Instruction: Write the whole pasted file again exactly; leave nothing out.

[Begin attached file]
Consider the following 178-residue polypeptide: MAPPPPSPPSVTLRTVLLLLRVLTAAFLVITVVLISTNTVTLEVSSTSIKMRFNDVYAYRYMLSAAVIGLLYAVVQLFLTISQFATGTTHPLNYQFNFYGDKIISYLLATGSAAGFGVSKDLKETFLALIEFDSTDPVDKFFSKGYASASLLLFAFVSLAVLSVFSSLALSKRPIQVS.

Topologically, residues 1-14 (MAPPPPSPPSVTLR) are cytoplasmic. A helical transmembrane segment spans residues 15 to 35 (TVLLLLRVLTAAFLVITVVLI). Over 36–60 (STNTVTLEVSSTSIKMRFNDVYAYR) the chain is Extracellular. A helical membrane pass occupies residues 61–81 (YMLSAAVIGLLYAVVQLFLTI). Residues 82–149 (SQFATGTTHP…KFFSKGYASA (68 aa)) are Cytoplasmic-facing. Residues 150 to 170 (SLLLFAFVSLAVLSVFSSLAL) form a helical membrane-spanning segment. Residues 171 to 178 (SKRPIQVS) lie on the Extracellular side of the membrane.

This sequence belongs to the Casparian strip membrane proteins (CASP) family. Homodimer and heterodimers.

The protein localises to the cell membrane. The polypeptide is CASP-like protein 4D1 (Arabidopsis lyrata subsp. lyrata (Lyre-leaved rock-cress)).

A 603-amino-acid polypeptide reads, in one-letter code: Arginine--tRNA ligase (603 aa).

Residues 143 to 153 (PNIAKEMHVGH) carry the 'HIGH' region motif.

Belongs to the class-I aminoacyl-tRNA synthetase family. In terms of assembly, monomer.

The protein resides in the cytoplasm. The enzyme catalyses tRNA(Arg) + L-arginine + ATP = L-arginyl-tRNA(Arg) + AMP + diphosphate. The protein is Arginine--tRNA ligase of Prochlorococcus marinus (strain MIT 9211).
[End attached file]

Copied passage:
Consider the following 178-residue polypeptide: MAPPPPSPPSVTLRTVLLLLRVLTAAFLVITVVLISTNTVTLEVSSTSIKMRFNDVYAYRYMLSAAVIGLLYAVVQLFLTISQFATGTTHPLNYQFNFYGDKIISYLLATGSAAGFGVSKDLKETFLALIEFDSTDPVDKFFSKGYASASLLLFAFVSLAVLSVFSSLALSKRPIQVS.

Topologically, residues 1-14 (MAPPPPSPPSVTLR) are cytoplasmic. A helical transmembrane segment spans residues 15 to 35 (TVLLLLRVLTAAFLVITVVLI). Over 36–60 (STNTVTLEVSSTSIKMRFNDVYAYR) the chain is Extracellular. A helical membrane pass occupies residues 61–81 (YMLSAAVIGLLYAVVQLFLTI). Residues 82–149 (SQFATGTTHP…KFFSKGYASA (68 aa)) are Cytoplasmic-facing. Residues 150 to 170 (SLLLFAFVSLAVLSVFSSLAL) form a helical membrane-spanning segment. Residues 171 to 178 (SKRPIQVS) lie on the Extracellular side of the membrane.

This sequence belongs to the Casparian strip membrane proteins (CASP) family. Homodimer and heterodimers.

The protein localises to the cell membrane. The polypeptide is CASP-like protein 4D1 (Arabidopsis lyrata subsp. lyrata (Lyre-leaved rock-cress)).

A 603-amino-acid polypeptide reads, in one-letter code: Arginine--tRNA ligase (603 aa).

Residues 143 to 153 (PNIAKEMHVGH) carry the 'HIGH' region motif.

Belongs to the class-I aminoacyl-tRNA synthetase family. In terms of assembly, monomer.

The protein resides in the cytoplasm. The enzyme catalyses tRNA(Arg) + L-arginine + ATP = L-arginyl-tRNA(Arg) + AMP + diphosphate. The protein is Arginine--tRNA ligase of Prochlorococcus marinus (strain MIT 9211).